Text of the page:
A full tube chassis has been built in stages: first, a three-quarter chassis; then a front clip was added; and, over the winter months, the rear end was completely reworked to allow for bigger tubs and taller tyres Running a Link G4+ Fury, boost is controlled in three stages: one to get the 13B up on the trans, the second for first, and the third for top gear
Once again, the grinder was brought out and all of Jeremy’s hard work removed with a few precise cuts. Armed with a cheap bender, notcher, and welder — all bought specifically for the build — Jeremy set about building a three-quarter chassis right there in his garage, shifting his focus from Sport Mod to Super Sedan. Utilizing the S4-based 13B turbo package from the abandoned Hilux build, a four-linked nine-inch diff, and C4 auto, the Starlet would be hitting Meremere and dipping as low as the eight-second bracket before the next big change-up would occur.
Running a BorgWarner SX300, 98 octane, water-methanol, and tuned by Green Brothers Racing, the 13B was proving to be a formidable and consistent competitor in Super Sedan, taking the season championship in 2015, but the 13B was pushing some serious grunt, so much so that it was starting to twist the front chassis rails on the hard launches. The idea was to add a mid plate at the firewall to tie the motor to the chassis. Jeremy soon decided that, while he was at it, he may as well chop the entire front off and tube that too, turning it into a full tube-frame chassis. Not only would this stiffen everything up, but the car would also lose some weight in the process, and it would allow the turbo to be mounted much closer to the block to help spool on the transbrake — something that’s important in bracket racing such as Super Sedan. Another big change at this point was the switch from C4 to Powerglide, as teh C4 just couldn’t handle the revs and would require a rebuild every two race meets.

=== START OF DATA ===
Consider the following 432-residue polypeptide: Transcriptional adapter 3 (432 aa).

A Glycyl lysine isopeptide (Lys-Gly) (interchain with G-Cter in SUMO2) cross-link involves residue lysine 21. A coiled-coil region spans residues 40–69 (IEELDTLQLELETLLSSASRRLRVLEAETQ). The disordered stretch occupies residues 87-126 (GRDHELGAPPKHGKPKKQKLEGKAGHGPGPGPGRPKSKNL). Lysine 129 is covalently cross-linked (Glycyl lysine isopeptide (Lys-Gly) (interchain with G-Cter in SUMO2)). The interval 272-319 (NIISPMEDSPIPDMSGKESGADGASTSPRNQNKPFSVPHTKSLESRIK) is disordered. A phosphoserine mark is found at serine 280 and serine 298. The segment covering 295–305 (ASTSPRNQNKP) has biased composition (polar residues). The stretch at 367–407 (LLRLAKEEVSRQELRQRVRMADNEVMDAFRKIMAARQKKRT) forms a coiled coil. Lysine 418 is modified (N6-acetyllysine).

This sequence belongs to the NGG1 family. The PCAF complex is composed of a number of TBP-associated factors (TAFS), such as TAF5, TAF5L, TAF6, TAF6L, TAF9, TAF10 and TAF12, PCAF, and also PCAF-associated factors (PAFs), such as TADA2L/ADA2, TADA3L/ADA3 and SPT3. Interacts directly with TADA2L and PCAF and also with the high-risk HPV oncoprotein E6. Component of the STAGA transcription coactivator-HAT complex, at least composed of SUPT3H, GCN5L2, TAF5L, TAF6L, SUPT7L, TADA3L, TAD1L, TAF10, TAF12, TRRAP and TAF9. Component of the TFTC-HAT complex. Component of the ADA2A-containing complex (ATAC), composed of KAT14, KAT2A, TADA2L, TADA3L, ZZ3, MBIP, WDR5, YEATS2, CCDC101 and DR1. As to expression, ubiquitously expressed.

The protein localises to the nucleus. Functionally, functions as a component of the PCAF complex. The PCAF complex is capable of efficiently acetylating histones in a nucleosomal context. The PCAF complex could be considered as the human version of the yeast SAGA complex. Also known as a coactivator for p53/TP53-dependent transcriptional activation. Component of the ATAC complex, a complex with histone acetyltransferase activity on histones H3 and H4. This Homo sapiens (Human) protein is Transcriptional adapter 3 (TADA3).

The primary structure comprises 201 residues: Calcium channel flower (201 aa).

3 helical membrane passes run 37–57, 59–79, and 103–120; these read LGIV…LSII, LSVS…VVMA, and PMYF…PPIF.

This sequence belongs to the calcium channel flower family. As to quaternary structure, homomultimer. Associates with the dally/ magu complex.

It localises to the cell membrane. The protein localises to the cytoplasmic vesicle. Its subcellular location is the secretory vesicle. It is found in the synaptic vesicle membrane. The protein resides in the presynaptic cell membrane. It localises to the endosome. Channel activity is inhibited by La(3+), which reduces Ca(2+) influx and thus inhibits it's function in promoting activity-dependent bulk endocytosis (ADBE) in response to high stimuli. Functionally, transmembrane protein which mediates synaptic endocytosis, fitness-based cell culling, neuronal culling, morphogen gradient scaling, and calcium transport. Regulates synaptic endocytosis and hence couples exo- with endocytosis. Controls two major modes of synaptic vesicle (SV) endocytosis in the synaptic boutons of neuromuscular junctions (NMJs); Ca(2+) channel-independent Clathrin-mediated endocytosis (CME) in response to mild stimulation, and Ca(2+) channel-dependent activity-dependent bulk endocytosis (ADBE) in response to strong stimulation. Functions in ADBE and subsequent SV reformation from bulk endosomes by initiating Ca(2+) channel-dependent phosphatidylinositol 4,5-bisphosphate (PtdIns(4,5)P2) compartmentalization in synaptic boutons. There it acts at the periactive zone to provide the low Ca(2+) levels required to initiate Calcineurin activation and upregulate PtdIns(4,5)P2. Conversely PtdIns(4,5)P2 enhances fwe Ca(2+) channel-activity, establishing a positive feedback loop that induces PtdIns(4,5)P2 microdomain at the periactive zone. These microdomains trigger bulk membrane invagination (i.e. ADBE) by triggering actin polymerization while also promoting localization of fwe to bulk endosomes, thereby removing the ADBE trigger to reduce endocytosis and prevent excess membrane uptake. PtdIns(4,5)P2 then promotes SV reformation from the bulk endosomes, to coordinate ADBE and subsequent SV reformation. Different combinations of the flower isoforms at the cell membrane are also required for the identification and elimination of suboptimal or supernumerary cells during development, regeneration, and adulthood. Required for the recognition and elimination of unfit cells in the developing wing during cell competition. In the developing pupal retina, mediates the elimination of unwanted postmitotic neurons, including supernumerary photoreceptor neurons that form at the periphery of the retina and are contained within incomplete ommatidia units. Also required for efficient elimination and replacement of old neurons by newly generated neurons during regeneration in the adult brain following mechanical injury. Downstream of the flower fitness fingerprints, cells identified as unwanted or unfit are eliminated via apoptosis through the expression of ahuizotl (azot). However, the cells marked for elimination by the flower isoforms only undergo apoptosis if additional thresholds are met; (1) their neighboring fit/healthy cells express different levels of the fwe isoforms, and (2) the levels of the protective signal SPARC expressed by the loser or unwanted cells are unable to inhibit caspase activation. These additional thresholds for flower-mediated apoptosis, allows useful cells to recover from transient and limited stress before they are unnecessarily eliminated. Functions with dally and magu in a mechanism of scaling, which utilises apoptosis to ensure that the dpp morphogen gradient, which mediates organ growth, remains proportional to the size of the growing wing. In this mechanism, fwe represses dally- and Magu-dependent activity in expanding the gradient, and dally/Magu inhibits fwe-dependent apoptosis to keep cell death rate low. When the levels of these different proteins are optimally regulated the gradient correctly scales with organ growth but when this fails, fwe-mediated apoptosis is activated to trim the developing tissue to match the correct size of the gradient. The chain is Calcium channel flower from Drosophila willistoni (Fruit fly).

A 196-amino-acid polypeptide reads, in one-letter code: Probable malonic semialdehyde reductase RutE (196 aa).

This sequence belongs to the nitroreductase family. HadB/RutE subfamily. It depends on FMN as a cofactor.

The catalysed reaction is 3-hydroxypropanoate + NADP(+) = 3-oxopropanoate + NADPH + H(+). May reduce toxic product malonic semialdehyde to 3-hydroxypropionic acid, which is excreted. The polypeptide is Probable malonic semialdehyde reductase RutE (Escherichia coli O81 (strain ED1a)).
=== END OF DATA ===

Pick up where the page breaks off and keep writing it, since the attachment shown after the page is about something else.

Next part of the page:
Another season would roll over with consistent high-eightsecond passes, but a mistake that Jeremy made when ordering a set of tyres for the very last meeting of the year would act as the catalyst to the biggest off-season rework to date.
“I ordered some new tyres from Oz. When they turned up, I realized that I’d messed up and accidentally ordered the M/T 31x10.5W tyre instead of the 29.5x10.5 that I usually run. The 10.5W tyre is a much bigger tyre, designed to bend the Outlaw 10.5 class rules in the States. I didn’t have enough time to order new tyres, so thought that I’d try to shoehorn them under the car and see how they went,” he says.